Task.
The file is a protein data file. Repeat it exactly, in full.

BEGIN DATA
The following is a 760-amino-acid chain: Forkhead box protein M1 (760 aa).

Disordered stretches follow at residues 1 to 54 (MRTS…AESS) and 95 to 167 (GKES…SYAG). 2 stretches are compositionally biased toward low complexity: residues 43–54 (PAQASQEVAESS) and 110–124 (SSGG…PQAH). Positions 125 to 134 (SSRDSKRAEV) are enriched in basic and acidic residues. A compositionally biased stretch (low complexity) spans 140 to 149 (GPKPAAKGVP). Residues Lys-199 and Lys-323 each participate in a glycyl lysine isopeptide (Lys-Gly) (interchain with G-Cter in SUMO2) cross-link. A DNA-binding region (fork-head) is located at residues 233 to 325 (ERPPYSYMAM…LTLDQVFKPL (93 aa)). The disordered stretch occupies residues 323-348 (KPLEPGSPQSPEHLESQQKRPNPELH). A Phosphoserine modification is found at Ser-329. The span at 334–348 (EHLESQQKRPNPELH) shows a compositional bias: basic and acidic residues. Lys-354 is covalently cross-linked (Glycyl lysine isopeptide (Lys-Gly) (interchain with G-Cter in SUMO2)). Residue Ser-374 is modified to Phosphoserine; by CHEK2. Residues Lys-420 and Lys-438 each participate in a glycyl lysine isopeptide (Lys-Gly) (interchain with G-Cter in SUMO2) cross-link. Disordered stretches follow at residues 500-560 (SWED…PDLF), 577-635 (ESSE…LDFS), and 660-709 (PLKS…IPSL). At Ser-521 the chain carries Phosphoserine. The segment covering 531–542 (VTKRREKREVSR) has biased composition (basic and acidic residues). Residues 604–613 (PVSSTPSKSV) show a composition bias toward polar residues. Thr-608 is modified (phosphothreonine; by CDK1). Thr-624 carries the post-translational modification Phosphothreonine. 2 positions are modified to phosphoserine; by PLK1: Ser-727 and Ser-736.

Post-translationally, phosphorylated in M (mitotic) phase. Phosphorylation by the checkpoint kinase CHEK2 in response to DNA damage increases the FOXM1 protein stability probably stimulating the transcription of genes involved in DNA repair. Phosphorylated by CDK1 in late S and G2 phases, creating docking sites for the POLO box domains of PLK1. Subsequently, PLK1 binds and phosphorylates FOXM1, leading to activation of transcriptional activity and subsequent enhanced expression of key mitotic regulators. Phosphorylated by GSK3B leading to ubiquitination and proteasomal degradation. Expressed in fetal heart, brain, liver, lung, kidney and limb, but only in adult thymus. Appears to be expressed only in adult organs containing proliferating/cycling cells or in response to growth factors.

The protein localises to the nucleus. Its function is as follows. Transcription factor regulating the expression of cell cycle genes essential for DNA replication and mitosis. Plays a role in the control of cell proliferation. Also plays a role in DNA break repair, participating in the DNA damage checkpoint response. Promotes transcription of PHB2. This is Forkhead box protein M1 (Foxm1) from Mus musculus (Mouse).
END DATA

The following is a 760-amino-acid chain: Forkhead box protein M1 (760 aa).

Disordered stretches follow at residues 1 to 54 (MRTS…AESS) and 95 to 167 (GKES…SYAG). 2 stretches are compositionally biased toward low complexity: residues 43–54 (PAQASQEVAESS) and 110–124 (SSGG…PQAH). Positions 125 to 134 (SSRDSKRAEV) are enriched in basic and acidic residues. A compositionally biased stretch (low complexity) spans 140 to 149 (GPKPAAKGVP). Residues Lys-199 and Lys-323 each participate in a glycyl lysine isopeptide (Lys-Gly) (interchain with G-Cter in SUMO2) cross-link. A DNA-binding region (fork-head) is located at residues 233 to 325 (ERPPYSYMAM…LTLDQVFKPL (93 aa)). The disordered stretch occupies residues 323-348 (KPLEPGSPQSPEHLESQQKRPNPELH). A Phosphoserine modification is found at Ser-329. The span at 334–348 (EHLESQQKRPNPELH) shows a compositional bias: basic and acidic residues. Lys-354 is covalently cross-linked (Glycyl lysine isopeptide (Lys-Gly) (interchain with G-Cter in SUMO2)). Residue Ser-374 is modified to Phosphoserine; by CHEK2. Residues Lys-420 and Lys-438 each participate in a glycyl lysine isopeptide (Lys-Gly) (interchain with G-Cter in SUMO2) cross-link. Disordered stretches follow at residues 500-560 (SWED…PDLF), 577-635 (ESSE…LDFS), and 660-709 (PLKS…IPSL). At Ser-521 the chain carries Phosphoserine. The segment covering 531–542 (VTKRREKREVSR) has biased composition (basic and acidic residues). Residues 604–613 (PVSSTPSKSV) show a composition bias toward polar residues. Thr-608 is modified (phosphothreonine; by CDK1). Thr-624 carries the post-translational modification Phosphothreonine. 2 positions are modified to phosphoserine; by PLK1: Ser-727 and Ser-736.

Post-translationally, phosphorylated in M (mitotic) phase. Phosphorylation by the checkpoint kinase CHEK2 in response to DNA damage increases the FOXM1 protein stability probably stimulating the transcription of genes involved in DNA repair. Phosphorylated by CDK1 in late S and G2 phases, creating docking sites for the POLO box domains of PLK1. Subsequently, PLK1 binds and phosphorylates FOXM1, leading to activation of transcriptional activity and subsequent enhanced expression of key mitotic regulators. Phosphorylated by GSK3B leading to ubiquitination and proteasomal degradation. Expressed in fetal heart, brain, liver, lung, kidney and limb, but only in adult thymus. Appears to be expressed only in adult organs containing proliferating/cycling cells or in response to growth factors.

The protein localises to the nucleus. Its function is as follows. Transcription factor regulating the expression of cell cycle genes essential for DNA replication and mitosis. Plays a role in the control of cell proliferation. Also plays a role in DNA break repair, participating in the DNA damage checkpoint response. Promotes transcription of PHB2. This is Forkhead box protein M1 (Foxm1) from Mus musculus (Mouse).